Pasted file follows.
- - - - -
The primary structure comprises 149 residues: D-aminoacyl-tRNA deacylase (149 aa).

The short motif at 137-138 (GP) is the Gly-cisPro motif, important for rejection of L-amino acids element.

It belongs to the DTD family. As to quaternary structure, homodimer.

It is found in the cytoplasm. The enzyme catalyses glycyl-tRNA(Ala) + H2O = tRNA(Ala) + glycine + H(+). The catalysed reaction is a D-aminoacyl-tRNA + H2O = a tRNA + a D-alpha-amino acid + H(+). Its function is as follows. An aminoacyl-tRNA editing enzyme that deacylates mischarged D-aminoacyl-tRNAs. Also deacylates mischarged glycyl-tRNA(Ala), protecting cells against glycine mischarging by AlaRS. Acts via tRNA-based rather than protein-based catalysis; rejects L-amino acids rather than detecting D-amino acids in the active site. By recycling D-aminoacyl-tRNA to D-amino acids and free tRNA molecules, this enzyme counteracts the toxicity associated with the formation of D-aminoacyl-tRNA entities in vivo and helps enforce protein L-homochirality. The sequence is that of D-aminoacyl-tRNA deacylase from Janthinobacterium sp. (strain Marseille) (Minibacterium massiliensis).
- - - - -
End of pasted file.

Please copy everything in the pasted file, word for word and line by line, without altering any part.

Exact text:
The primary structure comprises 149 residues: D-aminoacyl-tRNA deacylase (149 aa).

The short motif at 137-138 (GP) is the Gly-cisPro motif, important for rejection of L-amino acids element.

It belongs to the DTD family. As to quaternary structure, homodimer.

It is found in the cytoplasm. The enzyme catalyses glycyl-tRNA(Ala) + H2O = tRNA(Ala) + glycine + H(+). The catalysed reaction is a D-aminoacyl-tRNA + H2O = a tRNA + a D-alpha-amino acid + H(+). Its function is as follows. An aminoacyl-tRNA editing enzyme that deacylates mischarged D-aminoacyl-tRNAs. Also deacylates mischarged glycyl-tRNA(Ala), protecting cells against glycine mischarging by AlaRS. Acts via tRNA-based rather than protein-based catalysis; rejects L-amino acids rather than detecting D-amino acids in the active site. By recycling D-aminoacyl-tRNA to D-amino acids and free tRNA molecules, this enzyme counteracts the toxicity associated with the formation of D-aminoacyl-tRNA entities in vivo and helps enforce protein L-homochirality. The sequence is that of D-aminoacyl-tRNA deacylase from Janthinobacterium sp. (strain Marseille) (Minibacterium massiliensis).